I’m not there yet. I’m still fitting my runs into busy days and I’m still timing and measuring myself – trying to get as fast as I can in the limited amount of time I have. I’m not at a stage in life yet where I’m calm or at peace. I’m striving and working and pushing. And I’m enjoying it! I just think this pace may not last for another 30 years, and when I stop struggling, I hope to be that lady.

Kind of getting a little sick of winter running

I generally like to stay positive, especially when I know I could be influencing other peoples’ moods. And I will always love running and generally enjoy changes in seasons as it keeps the routine from getting stale. However, two months into winter I’m sort of over the new and exciting challenges that it brings to running. I need to blow off a little steam about things that are bugging me about running right now. Once it’s off my chest I’m sure I’ll feel better and be able to enjoy running in slushy negative temp conditions again. So here is a list of a few things I (don’t hate) but dislike about running in the winter:

1. My constant failure to get my layering perfect. When the days fluctuate between -5C to -25C within a twelve hour window, it’s really a crap-shoot whether you’ve dressed appropriately. Even if you are perfectly dressed for half of your run, chances are the same combo won’t work once the wind hits you from another direction. Just today I had the annoyingly unpleasant sensation of being too hot on my upper body while at least two of my toes were completely numb from cold.

Another uplifting forecast

Another uplifting forecast

2. Lack of sidewalk space. Most of us city runners have perfected the sidewalk dodge, and are pretty good at judging other pedestrians’ pace and patterns so we can zip between people, strollers and dogs without breaking stride. In winter though it’s a different story. On most sidewalks right now there is room for about one and a half people to pass with snowbanks lining the path on both sides. If absolutely everyone is looking up and follows courteous passing rules (one foot each in a snowbank while turning sideways) then it all can work. Mostly this doesn’t happen though. The other day I was running along the sidewalk and coming towards me were a mother and her young son. I committed to the side of the boy, thinking there would be more room, but then noticed his eyes were covered by his toque and scarf and his head was bent down to protect his face from the blasting wind. His mother and I both saw what was going to happen, but there was nothing to do. There was nowhere to go. Instead of diving into the nearest snowbank I simply stopped and braced myself for the full impact of him walking directly into me.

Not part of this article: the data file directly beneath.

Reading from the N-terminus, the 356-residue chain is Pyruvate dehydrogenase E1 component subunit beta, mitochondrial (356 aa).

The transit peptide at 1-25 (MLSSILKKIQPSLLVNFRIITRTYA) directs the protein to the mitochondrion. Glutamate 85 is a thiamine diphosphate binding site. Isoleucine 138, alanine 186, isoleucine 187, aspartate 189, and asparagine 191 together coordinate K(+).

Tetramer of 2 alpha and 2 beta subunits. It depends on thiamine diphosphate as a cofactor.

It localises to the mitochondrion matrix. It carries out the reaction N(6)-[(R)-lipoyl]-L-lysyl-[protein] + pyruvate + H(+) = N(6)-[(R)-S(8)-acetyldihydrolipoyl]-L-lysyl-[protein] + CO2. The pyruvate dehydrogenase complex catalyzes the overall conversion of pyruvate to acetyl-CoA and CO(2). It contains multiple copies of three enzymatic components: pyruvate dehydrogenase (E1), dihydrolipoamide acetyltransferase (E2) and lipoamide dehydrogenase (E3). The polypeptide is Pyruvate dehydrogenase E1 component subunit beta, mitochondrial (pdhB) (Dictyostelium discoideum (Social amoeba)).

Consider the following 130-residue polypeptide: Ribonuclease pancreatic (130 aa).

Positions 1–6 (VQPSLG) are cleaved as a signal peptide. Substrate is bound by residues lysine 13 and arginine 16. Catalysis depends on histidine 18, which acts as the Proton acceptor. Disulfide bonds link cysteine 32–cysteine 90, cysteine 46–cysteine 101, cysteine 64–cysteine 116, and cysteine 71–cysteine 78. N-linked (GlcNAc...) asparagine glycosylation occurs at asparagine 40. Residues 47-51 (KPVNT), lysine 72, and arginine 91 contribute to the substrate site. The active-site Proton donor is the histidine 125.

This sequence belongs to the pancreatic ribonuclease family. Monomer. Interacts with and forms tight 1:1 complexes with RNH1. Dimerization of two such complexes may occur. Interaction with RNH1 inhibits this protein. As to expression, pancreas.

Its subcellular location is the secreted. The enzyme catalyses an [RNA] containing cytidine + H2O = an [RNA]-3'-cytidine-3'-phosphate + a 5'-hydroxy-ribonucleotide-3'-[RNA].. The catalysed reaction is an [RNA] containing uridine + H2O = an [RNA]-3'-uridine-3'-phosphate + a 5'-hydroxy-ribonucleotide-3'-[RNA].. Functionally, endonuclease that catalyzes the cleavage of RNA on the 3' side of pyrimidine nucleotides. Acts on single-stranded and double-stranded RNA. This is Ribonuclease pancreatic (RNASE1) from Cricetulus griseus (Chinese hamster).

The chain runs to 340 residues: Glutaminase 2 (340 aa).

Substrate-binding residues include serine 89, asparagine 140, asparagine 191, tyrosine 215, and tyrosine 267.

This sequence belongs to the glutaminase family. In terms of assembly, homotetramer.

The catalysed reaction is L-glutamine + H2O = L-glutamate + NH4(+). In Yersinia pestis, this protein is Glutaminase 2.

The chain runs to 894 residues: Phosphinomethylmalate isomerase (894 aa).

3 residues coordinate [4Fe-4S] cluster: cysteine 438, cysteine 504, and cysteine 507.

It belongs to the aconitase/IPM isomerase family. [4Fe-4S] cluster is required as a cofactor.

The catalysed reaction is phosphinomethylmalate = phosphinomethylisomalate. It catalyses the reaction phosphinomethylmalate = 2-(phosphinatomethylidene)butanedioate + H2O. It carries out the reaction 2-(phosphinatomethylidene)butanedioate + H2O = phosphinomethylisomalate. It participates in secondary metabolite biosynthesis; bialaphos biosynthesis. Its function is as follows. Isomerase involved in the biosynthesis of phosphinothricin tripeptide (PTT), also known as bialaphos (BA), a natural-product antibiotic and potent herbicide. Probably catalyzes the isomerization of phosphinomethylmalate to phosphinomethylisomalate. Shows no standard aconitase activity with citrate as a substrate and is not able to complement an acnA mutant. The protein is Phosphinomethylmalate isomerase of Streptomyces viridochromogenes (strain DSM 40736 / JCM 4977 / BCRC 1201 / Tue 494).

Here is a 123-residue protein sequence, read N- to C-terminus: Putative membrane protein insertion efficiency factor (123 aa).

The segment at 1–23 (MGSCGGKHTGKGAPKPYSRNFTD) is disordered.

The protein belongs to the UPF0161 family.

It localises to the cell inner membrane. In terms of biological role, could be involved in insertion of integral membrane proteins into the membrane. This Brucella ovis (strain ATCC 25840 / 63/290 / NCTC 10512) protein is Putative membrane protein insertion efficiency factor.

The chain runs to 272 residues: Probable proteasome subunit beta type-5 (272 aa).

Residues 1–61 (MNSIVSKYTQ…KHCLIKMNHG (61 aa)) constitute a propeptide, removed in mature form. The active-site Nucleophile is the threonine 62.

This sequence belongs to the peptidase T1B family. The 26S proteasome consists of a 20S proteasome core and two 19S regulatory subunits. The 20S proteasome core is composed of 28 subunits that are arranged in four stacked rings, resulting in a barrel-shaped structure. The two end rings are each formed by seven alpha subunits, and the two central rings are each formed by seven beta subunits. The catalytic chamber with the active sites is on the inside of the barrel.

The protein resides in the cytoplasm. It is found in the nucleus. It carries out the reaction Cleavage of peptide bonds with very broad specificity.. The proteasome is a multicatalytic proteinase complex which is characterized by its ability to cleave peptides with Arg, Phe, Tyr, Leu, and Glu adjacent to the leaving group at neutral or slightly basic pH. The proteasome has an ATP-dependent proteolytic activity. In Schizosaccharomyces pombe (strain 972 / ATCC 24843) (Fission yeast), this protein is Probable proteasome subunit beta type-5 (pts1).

Good luck passing anything larger than a Chihuahua here

Good luck passing anything larger than a Chihuahua here

3. My poor skin. I know I’m going to sound vain here, but is there anything less attractive than dry, pale, weather-beaten skin? Especially when that skin is on your face? As I approach 40 I’m already concerned enough about every new wrinkle and line. I feel like the skin on my face suddenly just gave up all at once – like the elastic in a bathing suit which suddenly lets go. And yes, I blame winter.

In desperation I've taken to slathering my cooking oil on my face

In desperation I’ve taken to slathering my cooking oil on my face

Ok, I’ll stop there. Winter running can be glorious, gorgeous and fun. There is a lot to love about it, and mostly I do. There, see? I feel better already. Thanks for listening.

The Do’s and Don’ts of multi-tasking for busy runners

Like most runners, I have many obligations which I have to fit around my daily runs. I try to run in the early mornings so that I’m not taking from any other bucket, but that doesn’t seem to stop my unending need to multi-task in order to cram everything into my days. Through trial and error I’ve learned which tasks can be combined, and which cannot. I will share my list with you so that you too can be an efficient runner and don’t make the same errors I have in trying to combine the wrong activities.

Activities: Eating and showering.